Syria: Why "benign neglect" is wrong?

Asharq Alawsat (The Middle East), UK
June 22, 2012 Friday

Syria: Why “benign neglect” is wrong?

By Amir Taheri

Over the past few week a new group has joined the chorus of apologists
for President Bashar al-Assad. It consists of Israeli and/or
pro-Israel commentators in the West, especially the United States.

To be fair, almost all agree that the Assad regime is one of the most
vicious produced by Arab despots in modern times.

And, yet, they insist that Western democracies have no interest in
helping anti-Assad forces win power.

What they propose is a new version of “benign neglect”: Western
democracies should sit back and wait for the struggle in Syria to run
its course.

The party of “benign neglect” offers four arguments why Western
democracies, and the US in particular, have no interest in regime
change in Syria.

The first is that Assad’s demise would bring to power another regime
hostile to Western interests.

The problem with this argument is that Syria already has a regime that
is hostile to Western values and interests. Without comprehensive
support from the Islamic Republic in Tehran and the neo-Cold War
regime in Moscow, Assad would not last very long.

There was a time that the Syrian regime enjoyed a measure of
independence that enabled it to maintain working relations with the
West and Arab nations. That independence no longer exists. Anyone
going through the Iranian media would quickly conclude that Syria’s
strategic options are now determined in Tehran, not in Damascus.

The second argument is that if Assad falls his place could be taken by
Islamists who would start persecuting Syria’s religious and ethnic
minorities, especially the 1.8 million-strong Christian community.

There is, however, no evidence to back that assertion.

Syrian Christians are as active in the struggle for freedom as other
communities. Furthermore, the popular uprising has developed its own
leadership alongside and beyond traditional Islamist networks that had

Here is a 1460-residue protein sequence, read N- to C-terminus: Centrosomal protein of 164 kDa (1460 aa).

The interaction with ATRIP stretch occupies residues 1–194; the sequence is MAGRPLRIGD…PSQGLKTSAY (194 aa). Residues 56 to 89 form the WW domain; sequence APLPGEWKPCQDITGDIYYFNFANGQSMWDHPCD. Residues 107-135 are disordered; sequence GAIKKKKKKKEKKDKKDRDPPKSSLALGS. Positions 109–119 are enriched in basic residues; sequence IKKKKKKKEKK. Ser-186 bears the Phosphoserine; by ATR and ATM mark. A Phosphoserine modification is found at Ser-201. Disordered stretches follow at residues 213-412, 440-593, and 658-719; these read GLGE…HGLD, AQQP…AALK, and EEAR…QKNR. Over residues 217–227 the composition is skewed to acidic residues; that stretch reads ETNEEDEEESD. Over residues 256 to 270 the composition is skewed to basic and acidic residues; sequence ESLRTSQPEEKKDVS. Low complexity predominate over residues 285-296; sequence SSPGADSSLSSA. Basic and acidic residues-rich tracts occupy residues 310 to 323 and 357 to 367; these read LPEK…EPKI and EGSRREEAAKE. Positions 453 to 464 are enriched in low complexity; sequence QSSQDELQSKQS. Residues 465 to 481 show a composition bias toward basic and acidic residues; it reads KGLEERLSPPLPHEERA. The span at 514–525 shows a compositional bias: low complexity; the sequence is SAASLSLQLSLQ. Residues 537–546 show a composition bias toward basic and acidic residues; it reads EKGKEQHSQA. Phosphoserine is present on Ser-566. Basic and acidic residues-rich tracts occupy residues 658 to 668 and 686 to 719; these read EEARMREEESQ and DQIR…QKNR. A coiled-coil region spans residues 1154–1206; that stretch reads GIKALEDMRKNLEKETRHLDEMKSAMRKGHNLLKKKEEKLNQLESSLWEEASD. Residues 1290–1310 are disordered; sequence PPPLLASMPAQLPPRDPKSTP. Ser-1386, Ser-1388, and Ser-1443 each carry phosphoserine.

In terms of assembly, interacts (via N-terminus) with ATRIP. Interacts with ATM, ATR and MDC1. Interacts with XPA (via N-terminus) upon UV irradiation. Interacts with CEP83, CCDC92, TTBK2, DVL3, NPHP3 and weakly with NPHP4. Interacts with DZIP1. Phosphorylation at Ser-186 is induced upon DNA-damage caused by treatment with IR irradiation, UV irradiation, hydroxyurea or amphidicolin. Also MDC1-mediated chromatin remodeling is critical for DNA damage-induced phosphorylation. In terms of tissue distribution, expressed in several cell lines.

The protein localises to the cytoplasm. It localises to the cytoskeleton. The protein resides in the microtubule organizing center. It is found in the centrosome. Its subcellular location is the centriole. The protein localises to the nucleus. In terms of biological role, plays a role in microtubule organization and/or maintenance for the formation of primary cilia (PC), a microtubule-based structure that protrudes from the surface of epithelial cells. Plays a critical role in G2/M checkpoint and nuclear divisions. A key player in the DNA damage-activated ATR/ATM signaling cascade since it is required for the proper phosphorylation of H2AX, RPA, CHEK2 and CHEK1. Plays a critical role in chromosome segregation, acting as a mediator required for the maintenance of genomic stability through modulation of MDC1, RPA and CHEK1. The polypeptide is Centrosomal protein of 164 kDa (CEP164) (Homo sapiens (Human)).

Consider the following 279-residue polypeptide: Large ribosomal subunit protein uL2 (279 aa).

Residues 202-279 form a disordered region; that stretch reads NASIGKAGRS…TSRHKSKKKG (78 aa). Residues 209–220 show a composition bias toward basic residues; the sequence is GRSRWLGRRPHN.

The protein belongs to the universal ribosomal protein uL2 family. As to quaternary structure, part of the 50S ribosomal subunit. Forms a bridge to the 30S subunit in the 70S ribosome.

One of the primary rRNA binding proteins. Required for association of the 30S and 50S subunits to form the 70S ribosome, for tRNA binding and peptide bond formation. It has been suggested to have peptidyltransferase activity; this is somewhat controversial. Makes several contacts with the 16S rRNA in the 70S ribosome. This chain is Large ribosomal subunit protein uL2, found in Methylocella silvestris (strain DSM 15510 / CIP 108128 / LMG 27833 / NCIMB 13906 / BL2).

fought the Assad regime for decades. The experience of other “Arab
Spring” countries shows that, at this moment in time, no Islamist
party is capable of imposing a new dictatorship.

The third argument is that the Assad regime has served Israel’s
security interests for decades and that a new regime in Damascus,
especially if dominated by Islamists, might pose a threat to the
Jewish state.

That argument is equally open to question.

To start with, none of the wars Israel fought against Arab neighbours
was initiated by an Islamist regime. All were provoked by secular
regimes dominated by the military. Even the two mini-wars in Lebanon
and Gaza were not started by Hezbollah and Hamas, two Islamist groups,
but by Israel. The three-decades long guerrilla war waged by
Palestinians against Israel before the Oslo accord was conducted by
leftist, often anti-religion, groups led by people like Yasser Arafat
and George Habash.

Israel will never achieve its dream “security” unless it persuades its
neighbours to accept it as part of their geopolitical habitat. Only
regimes backed by their people could contemplate such an acceptance.

The whole thing looks even more problematic when we remember that the
Assad regime is now beholden to Tehran where the leadership speaks of
“wiping Israel off the map.”

In any case, claiming that the continued carnage of civilians in Syria
is good for Israel could hardly be regarded as a compliment to the
Jewish state.

The fourth argument is based on the respectable, but seldom respected,
principle of non-intervention in the domestic affairs of other
countries.

That principle would make sense in the case of countries where the
government is not at war against its own people.

In Syria’s case, foreign intervention is already taking place.

There is no evidence that Iranian troops are directly involved in the
current fighting in Syria. But there is ample evidence that hundreds
of Iranian military “advisors” are present in Syria to provide
training in the use of materiel and help with command and control
systems. Iran may have also despatched some of its Lebanese Hezbollah
units to fight alongside pro-Assad elements in Syria.

More importantly, perhaps, Russia has just sent a naval task force to
Tartus with plans to station hundreds of marines on Syrian soil in the
name of protecting Russian citizens.

At the other end of the spectrum, there is evidence that fighters from
several Arab countries, notably Iraq, may be involved in support of
anti-Assad units.

None of these arguments are new.

What ties them together is the belief held by all imperial powers that
their interests in the distant chunks of the empire are best served by
minorities. Rome raised its legions from among Frankish and Germanic
tribes on the fringes of the empire. The Ottomans recruited from among
Alawite and Druze communities while letting Armenians and Jews handle
their commerce. The British in India built armies with recruits from
among Muslim and Sikh minorities, especially in Punjab and the
Northwest Frontier. In Algeria, the French favoured the Kabyle, as
troops and NCOs.

Today, however, the US and other Western democracies cannot operate as
old imperial powers. They cannot claim that majority rule is good for
them but bad for others. Why should Syrians be denied what Americans
and Western Europeans regard as a human right?

To sit back and watch the massacre in Syria is morally wrong and
politically absurd. Even in terms of Realpolitik it is self-defeating.

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